Both spouses are not always on the same page during a divorce case. Sometimes, one spouse wants the divorce while the other refuses to cooperate. A spouse’s refusal to consent to a divorce or sign the paperwork will not, however, halt the process. Couples in California can dissolve their marriages with or without both spouses’ consent to the divorce. The divorce may simply be contested rather than uncontested.
Contested vs. Uncontested Divorce
A contested divorce is one in which one spouse does not agree to the divorce or to its terms. The spouse is contesting the divorce. An uncontested divorce means that both people are on the same page and agree on the terms of the divorce. An uncontested divorce is easier and faster to complete than a contested one. Most uncontested divorces do not require trials to complete. Instead, both parties can meet together during pre-trial mediations or meetings to work out the terms of the divorce. A judge will then sign off on the arrangements the couple made, completing the divorce process.
During a contested divorce, the parties may have to go to court for a judge to make final decisions, since the couple cannot work out the details alone. During a contested case, one or both parties may take issue with the proposed custody arrangement, property division, spousal support, child support, or other details of the split. Both parties will go to court, present their cases to a judge, and the judge will be responsible for assigning the terms of the divorce. Contested divorce cases are often longer and more expensive than uncontested ones.
Lack of Consent or Lack of Response?
If your spouse does not consent to the divorce, it does not automatically mean you will have a contested divorce case. If your spouse shows his or her issue with the divorce by failing to respond to your petition for divorce at all, your spouse’s silence will serve as a response in itself. Ignoring divorce papers will also not stop the divorce. A judge will use the failure to respond as a sign that your spouse does consent to the divorce, and does not wish to contest your terms. The judge may grant the divorce and all of your terms, since your spouse never bothered to respond or contest.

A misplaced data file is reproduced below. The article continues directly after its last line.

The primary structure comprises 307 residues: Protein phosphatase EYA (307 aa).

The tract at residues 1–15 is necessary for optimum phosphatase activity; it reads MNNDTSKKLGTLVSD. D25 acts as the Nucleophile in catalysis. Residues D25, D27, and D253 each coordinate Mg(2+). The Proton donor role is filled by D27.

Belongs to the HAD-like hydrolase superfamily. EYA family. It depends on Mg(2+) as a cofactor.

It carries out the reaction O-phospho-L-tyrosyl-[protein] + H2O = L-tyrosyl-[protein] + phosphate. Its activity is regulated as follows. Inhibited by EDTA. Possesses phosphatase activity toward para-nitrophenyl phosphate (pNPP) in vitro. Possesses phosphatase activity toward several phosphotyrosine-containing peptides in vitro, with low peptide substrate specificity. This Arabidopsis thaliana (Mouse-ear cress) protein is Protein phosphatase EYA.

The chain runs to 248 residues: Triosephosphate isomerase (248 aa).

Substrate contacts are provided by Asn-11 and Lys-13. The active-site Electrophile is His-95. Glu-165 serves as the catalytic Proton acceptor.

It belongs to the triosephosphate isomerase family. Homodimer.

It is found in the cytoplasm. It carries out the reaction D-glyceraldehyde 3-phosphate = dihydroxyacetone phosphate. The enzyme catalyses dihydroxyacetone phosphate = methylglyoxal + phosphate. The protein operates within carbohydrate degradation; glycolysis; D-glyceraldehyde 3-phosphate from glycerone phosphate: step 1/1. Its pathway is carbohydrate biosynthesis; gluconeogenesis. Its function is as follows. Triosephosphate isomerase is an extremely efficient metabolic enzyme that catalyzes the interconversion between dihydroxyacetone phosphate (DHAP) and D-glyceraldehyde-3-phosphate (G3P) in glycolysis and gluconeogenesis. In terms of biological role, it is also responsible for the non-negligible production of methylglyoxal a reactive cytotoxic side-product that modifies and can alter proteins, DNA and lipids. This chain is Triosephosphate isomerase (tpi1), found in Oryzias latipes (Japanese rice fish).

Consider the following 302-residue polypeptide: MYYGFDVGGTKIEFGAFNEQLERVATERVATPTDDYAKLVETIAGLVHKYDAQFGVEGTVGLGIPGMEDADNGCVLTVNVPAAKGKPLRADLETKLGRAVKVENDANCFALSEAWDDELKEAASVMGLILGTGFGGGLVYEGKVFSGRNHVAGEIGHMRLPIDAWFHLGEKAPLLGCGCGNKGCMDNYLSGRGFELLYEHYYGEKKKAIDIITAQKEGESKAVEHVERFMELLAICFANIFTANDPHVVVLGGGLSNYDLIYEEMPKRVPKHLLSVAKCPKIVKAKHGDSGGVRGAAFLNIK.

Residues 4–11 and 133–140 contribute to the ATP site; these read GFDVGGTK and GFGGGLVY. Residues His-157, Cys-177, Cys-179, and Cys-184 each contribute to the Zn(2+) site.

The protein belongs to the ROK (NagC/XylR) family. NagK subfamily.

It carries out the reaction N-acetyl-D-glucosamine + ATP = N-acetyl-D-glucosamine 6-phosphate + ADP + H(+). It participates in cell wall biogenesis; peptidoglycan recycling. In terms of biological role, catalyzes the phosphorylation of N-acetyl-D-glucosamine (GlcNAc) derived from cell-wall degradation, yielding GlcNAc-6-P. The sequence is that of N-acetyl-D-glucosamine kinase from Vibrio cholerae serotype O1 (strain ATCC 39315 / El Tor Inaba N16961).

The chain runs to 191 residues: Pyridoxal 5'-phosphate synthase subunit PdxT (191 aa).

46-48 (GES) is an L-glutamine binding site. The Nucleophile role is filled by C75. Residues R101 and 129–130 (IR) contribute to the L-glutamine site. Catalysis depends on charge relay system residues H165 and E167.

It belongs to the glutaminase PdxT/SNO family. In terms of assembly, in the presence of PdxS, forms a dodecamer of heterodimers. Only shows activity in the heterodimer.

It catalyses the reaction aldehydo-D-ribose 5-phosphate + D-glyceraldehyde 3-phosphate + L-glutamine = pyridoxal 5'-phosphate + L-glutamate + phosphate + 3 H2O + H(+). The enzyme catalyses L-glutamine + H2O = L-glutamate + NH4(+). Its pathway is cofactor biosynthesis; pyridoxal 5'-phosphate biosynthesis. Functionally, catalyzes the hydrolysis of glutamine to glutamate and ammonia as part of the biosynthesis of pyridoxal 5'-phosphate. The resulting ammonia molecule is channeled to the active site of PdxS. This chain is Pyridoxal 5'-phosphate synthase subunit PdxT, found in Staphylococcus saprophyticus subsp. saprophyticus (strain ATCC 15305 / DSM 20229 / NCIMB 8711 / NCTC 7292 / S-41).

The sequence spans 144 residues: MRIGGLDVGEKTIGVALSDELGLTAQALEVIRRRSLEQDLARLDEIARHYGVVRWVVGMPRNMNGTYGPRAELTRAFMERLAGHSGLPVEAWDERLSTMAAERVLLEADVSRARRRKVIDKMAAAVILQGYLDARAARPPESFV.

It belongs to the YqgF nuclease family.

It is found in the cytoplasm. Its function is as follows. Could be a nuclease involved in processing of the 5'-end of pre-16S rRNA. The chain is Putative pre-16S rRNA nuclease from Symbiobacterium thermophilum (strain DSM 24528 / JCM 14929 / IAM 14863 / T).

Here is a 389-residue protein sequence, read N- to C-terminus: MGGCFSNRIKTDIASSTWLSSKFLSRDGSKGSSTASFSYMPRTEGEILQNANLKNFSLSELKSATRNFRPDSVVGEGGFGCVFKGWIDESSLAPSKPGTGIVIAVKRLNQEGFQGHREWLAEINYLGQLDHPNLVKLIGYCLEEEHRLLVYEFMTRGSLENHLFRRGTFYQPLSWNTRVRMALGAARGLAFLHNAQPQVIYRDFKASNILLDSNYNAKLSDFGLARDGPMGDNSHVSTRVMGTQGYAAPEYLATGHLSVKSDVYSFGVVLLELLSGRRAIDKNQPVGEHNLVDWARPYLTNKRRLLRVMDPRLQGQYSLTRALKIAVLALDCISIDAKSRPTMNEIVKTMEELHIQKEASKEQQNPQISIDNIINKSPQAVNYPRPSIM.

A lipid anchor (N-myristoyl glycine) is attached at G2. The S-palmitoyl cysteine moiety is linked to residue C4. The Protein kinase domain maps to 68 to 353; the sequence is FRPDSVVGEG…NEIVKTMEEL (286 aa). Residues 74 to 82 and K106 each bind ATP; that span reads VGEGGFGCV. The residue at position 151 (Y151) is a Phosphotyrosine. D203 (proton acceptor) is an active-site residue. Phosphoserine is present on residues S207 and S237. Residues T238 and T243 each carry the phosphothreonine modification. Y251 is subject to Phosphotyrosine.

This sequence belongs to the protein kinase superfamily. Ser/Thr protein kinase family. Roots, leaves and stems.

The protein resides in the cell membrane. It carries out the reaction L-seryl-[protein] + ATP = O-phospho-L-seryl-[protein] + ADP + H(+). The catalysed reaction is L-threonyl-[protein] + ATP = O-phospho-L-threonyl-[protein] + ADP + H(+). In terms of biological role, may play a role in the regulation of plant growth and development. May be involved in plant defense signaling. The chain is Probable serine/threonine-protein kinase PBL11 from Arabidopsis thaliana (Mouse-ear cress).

In California, your spouse has 30 days of receiving the Petition for Divorce to file an official response. Ignoring a divorce or missing the deadline could result in a default divorce. A default divorce in California means the spouse that ignored the petition gives up the right to have any say in the terms of the split. Most spouses that do not consent to a divorce will not simply ignore the petition. They will contest the divorce in the hopes of postponing it long enough to resolve the issue without breaking up.
Proceeding With Your Contested Divorce
If you want a divorce, your spouse cannot stop you from getting one. He or she can, however, draw out the process and cost you more time and money by contesting the divorce. For this reason, it is important to hire attorneys if your spouse does not want a divorce. Using lawyers could help you and your spouse mediate the issue and come to a resolution you both agree upon. Your spouse may agree to a legal separation instead, for example, or come to see that divorce is the right choice.
Should your spouse continue to contest the terms of your divorce, hire an expert family lawyer to represent you during your trial. Contested divorces with uncooperative spouses can be difficult to navigate. A divorce attorney can help you pursue a default or uncontested divorce as much as possible. If all else fails, your lawyer can help you state your case during a trial for the best odds of a judge agreeing to your desired terms. Using a lawyer can help you navigate the divorce process whether or not your spouse consents.